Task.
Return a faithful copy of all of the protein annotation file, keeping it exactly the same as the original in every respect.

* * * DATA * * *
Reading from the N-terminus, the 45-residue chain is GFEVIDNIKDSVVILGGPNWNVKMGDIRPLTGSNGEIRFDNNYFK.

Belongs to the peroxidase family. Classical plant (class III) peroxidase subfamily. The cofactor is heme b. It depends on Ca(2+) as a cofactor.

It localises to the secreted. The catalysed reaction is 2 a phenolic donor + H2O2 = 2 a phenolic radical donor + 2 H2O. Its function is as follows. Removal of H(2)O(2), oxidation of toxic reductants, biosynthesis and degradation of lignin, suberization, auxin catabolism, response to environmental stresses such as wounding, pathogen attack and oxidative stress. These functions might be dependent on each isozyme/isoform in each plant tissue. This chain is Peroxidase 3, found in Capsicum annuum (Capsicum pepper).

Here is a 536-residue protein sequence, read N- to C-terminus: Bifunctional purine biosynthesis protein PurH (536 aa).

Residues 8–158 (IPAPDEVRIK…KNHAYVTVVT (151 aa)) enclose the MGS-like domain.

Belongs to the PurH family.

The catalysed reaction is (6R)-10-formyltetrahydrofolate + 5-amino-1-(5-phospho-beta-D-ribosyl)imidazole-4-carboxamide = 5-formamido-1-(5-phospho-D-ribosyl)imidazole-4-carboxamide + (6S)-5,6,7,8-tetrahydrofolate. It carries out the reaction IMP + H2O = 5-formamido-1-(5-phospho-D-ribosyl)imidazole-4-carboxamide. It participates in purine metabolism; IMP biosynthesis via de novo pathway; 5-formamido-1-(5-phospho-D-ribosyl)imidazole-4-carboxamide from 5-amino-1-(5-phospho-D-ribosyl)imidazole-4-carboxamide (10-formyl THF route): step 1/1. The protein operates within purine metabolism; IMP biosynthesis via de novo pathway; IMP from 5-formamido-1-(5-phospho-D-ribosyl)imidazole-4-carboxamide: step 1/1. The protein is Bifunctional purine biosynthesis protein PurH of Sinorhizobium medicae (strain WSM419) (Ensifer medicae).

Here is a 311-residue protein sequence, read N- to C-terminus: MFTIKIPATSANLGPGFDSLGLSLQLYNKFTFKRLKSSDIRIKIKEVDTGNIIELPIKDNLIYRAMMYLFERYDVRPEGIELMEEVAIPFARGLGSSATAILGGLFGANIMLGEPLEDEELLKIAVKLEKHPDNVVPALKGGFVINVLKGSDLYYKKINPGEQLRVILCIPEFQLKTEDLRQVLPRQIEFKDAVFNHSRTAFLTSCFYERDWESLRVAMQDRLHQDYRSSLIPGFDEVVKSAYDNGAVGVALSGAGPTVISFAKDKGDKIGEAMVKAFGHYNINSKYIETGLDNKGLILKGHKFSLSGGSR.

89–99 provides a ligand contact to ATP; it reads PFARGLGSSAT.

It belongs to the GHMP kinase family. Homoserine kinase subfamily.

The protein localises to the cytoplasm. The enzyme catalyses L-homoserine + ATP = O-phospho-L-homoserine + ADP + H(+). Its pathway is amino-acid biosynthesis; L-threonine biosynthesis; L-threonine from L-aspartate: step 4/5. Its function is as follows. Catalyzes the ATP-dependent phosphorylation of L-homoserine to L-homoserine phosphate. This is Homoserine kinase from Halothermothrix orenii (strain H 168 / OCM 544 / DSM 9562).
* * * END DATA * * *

Reading from the N-terminus, the 45-residue chain is GFEVIDNIKDSVVILGGPNWNVKMGDIRPLTGSNGEIRFDNNYFK.

Belongs to the peroxidase family. Classical plant (class III) peroxidase subfamily. The cofactor is heme b. It depends on Ca(2+) as a cofactor.

It localises to the secreted. The catalysed reaction is 2 a phenolic donor + H2O2 = 2 a phenolic radical donor + 2 H2O. Its function is as follows. Removal of H(2)O(2), oxidation of toxic reductants, biosynthesis and degradation of lignin, suberization, auxin catabolism, response to environmental stresses such as wounding, pathogen attack and oxidative stress. These functions might be dependent on each isozyme/isoform in each plant tissue. This chain is Peroxidase 3, found in Capsicum annuum (Capsicum pepper).

Here is a 536-residue protein sequence, read N- to C-terminus: Bifunctional purine biosynthesis protein PurH (536 aa).

Residues 8–158 (IPAPDEVRIK…KNHAYVTVVT (151 aa)) enclose the MGS-like domain.

Belongs to the PurH family.

The catalysed reaction is (6R)-10-formyltetrahydrofolate + 5-amino-1-(5-phospho-beta-D-ribosyl)imidazole-4-carboxamide = 5-formamido-1-(5-phospho-D-ribosyl)imidazole-4-carboxamide + (6S)-5,6,7,8-tetrahydrofolate. It carries out the reaction IMP + H2O = 5-formamido-1-(5-phospho-D-ribosyl)imidazole-4-carboxamide. It participates in purine metabolism; IMP biosynthesis via de novo pathway; 5-formamido-1-(5-phospho-D-ribosyl)imidazole-4-carboxamide from 5-amino-1-(5-phospho-D-ribosyl)imidazole-4-carboxamide (10-formyl THF route): step 1/1. The protein operates within purine metabolism; IMP biosynthesis via de novo pathway; IMP from 5-formamido-1-(5-phospho-D-ribosyl)imidazole-4-carboxamide: step 1/1. The protein is Bifunctional purine biosynthesis protein PurH of Sinorhizobium medicae (strain WSM419) (Ensifer medicae).

Here is a 311-residue protein sequence, read N- to C-terminus: MFTIKIPATSANLGPGFDSLGLSLQLYNKFTFKRLKSSDIRIKIKEVDTGNIIELPIKDNLIYRAMMYLFERYDVRPEGIELMEEVAIPFARGLGSSATAILGGLFGANIMLGEPLEDEELLKIAVKLEKHPDNVVPALKGGFVINVLKGSDLYYKKINPGEQLRVILCIPEFQLKTEDLRQVLPRQIEFKDAVFNHSRTAFLTSCFYERDWESLRVAMQDRLHQDYRSSLIPGFDEVVKSAYDNGAVGVALSGAGPTVISFAKDKGDKIGEAMVKAFGHYNINSKYIETGLDNKGLILKGHKFSLSGGSR.

89–99 provides a ligand contact to ATP; it reads PFARGLGSSAT.

It belongs to the GHMP kinase family. Homoserine kinase subfamily.

The protein localises to the cytoplasm. The enzyme catalyses L-homoserine + ATP = O-phospho-L-homoserine + ADP + H(+). Its pathway is amino-acid biosynthesis; L-threonine biosynthesis; L-threonine from L-aspartate: step 4/5. Its function is as follows. Catalyzes the ATP-dependent phosphorylation of L-homoserine to L-homoserine phosphate. This is Homoserine kinase from Halothermothrix orenii (strain H 168 / OCM 544 / DSM 9562).